I. BIOCHEMICAL BASIS OF FLUID THERAPY
When this ratio is disturbed, the result is either acidosis or alkalosis.
Since is the major buffering system in the body, respiratory and renal control of the blood CO2 and concentrations intends to keep body pH normal. Under normal physiological condition, the ratio of blood  and [H2CO3] is 20:1, where is the metabolic component and H2CO3 (or dissolved CO2) is the respiratory component. This ratio will change by addition or loss of CO2 and to the system. Figure 18-2 depicts changes in the ratio of  and [H2CO3] that might occur during simple acid–base disturbances.
During hypoventilation (respiratory acidosis), retention of CO2 will lower the ratio. In order to return the ratio to 20:1, the body must retain more through metabolic compensation.
During metabolic acidosis, loss of will decrease the ratio. In order to return the ratio to 20:1, body must expel more CO2 to lower the ratio through respiratory compensation.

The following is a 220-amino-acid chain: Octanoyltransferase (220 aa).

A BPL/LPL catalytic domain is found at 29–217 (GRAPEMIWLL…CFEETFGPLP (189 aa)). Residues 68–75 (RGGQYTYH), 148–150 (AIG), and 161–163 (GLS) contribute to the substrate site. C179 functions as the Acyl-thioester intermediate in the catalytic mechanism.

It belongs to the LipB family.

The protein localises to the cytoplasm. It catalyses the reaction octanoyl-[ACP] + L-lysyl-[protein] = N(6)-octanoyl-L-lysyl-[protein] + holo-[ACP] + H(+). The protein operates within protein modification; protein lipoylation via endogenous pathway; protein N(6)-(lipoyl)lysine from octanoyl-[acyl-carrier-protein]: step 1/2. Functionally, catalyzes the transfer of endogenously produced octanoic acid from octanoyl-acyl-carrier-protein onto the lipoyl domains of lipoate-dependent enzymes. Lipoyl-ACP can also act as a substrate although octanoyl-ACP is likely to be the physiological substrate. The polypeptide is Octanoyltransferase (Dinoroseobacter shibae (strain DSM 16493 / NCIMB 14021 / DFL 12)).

These changes in also account for the compensatory processes during respiratory alkalosis (hyperventilation) and metabolic alkalosis (Figure 18-2).
II. GENERAL CONCEPTS OF FLUID AND ELECTROLYTE THERAPY
The clinical signs for detection of dehydration include: loss of skin elasticity, dry buccal mucosa and tongue, and sunken eyeballs should be taken into account.
Replacement volume (L) = %dehydration × body weight (kg)
H2CO3 + NaCl → NaHCO3 + HCl
HCl will then be absorbed from the small intestine. GI stasis will prevent/delay the absorption of HCl into the circulation, thereby resulting in metabolic alkalosis.
Alkalosis becomes apparent when a large amount of HCl is converted into NH4Cl.